Not much to update. A state in Venezuela held elections won by the opposition. I am not a fan of the ruling party in the country, but actually counting the votes (and thus allowing the 'other guys' to win) is something I do support. Not much else to say about this at this time.
I've added new bookmarks to check regularly. I already regularly check on polls in Israel, Italy, Hungary, and France (2nd round, president). I've now added both Ireland and Northern Ireland. Sinn Fein is in an excellent position to win both.
In Ireland, SF sits around 32%, while FG is at about 22%, and FF around 18%. No other party has more than 5% of the vote. For reference, in the last election, SF took 25%, while FF took 22% and FG took 21%. In short, this means SF can be expected to gain seats. One projection for December 2021 has SF on 63 seats, FG on 40, and FF on 35, with 24 others.
Meanwhile in Northern Ireland, SF leads with 24%. This is down from 28% in the last assembly election. The DUP, which also took 28%, but slightly more votes, is polling far down at near 18%. The why is easy to see, the TUV is up to a whopping 11%. The party is a far more extreme version of the DUP, and on these numbers, could elect a dozen or more members. The non-sectarian Alliance Party of Northern Ireland is also up, at about 15%. Meanwhile the SDLP and UUP, and most of the smaller parties, sit roughly where they were last election.
Elections in Ireland, in general, both in the north and south, are hard to project. If I had to make an utter mathless guess, I'd say SF could take 24 seats, and have a gap on the next party; which I suspect to still be the DUP, at 15. The TUV and APNI could each take 12, and the SDLP and UUP could also each take 12. The remaining 3 seats would be taken by smaller parties. If this came to pass, the Unionists would hold 39 seats, down from 41, while the Nationalists would hold 36, down from 39. 15 non-sectarian MLAs would set a record; and with the TUV in such a strong position (the party opposes the current way the assembly is structured, with its sectarian based co first ministry) we may be approaching a nexus point for NI; where they will need to make a decision on their long term future.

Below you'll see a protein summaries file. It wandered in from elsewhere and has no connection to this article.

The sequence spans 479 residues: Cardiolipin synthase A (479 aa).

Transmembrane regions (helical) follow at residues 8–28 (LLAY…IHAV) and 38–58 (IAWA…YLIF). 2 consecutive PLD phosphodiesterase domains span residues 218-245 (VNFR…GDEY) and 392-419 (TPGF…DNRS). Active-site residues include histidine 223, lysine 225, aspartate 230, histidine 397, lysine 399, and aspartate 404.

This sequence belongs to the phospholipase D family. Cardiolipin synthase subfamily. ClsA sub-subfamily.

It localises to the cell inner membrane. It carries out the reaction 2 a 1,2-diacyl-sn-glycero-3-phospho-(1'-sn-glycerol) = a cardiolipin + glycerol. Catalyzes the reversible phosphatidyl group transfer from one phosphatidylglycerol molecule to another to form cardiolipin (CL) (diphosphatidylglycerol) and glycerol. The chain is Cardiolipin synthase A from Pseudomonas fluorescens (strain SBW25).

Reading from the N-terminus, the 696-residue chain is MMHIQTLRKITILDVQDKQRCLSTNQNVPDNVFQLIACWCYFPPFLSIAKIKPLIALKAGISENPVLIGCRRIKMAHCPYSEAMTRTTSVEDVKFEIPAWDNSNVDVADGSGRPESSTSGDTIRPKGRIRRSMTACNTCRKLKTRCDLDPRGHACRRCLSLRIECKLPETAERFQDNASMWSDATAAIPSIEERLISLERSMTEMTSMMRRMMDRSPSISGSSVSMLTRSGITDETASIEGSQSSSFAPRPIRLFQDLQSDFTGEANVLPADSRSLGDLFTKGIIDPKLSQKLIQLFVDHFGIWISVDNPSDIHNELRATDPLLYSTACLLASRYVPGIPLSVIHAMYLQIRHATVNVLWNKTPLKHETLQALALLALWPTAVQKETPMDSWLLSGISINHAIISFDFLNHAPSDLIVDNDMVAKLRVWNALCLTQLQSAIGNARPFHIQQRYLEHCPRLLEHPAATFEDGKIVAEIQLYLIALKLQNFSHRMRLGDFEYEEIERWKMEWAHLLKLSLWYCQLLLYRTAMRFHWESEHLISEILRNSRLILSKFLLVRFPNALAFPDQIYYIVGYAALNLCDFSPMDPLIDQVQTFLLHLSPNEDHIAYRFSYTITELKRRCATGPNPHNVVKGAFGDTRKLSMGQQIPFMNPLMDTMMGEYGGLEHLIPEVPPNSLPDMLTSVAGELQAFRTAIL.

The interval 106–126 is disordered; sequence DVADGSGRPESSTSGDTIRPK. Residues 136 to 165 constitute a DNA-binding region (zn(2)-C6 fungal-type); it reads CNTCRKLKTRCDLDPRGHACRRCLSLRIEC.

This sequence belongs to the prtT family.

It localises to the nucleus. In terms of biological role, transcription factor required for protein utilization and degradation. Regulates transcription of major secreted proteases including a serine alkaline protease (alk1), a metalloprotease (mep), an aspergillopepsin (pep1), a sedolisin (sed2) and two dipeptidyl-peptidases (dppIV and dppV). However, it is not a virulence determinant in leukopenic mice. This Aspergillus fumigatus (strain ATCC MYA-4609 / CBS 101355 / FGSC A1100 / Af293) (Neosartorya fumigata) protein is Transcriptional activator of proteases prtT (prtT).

I, for one, could see 6 party talks (SF, SDLP, APNI, DUP, UUP, TUV) take place. If they come to an agreement, which is doubtful, it could become the new way politics are done in NI. If not, it may come down to a referendum on the status of NI, one in which joining Ireland is actually a possible result. In such a result, I've put together a very rough guesstimation of a possible first election in a re-unified Ireland, based on current polls (which itself is problematic). This would see SF take 36%, boosted by a successful reunification, with FF and FG both tie at 13%. The 5 small parties would each take about 5% of the vote, with the 6th, PBP, suffering from the high SF vote, and not clearing 1%. The 5 smaller parties would be the Greens, Labour, the Alliance (which would be a vehicle for NI voters who are 'iffy' about reunification), and the two "Loyalist" parties, the Ulster Loyalists, a successor to the UUP, and the Traditional Democratic Loyalists, a successor to the TUV and much of the DUP. I could see the Ulster Loyalists sitting in the Dail, but the TDL likely would not, at least, not for the first session, and/or at least not quietly.
All of this, of course, is just guesswork and playing around with potential future history.
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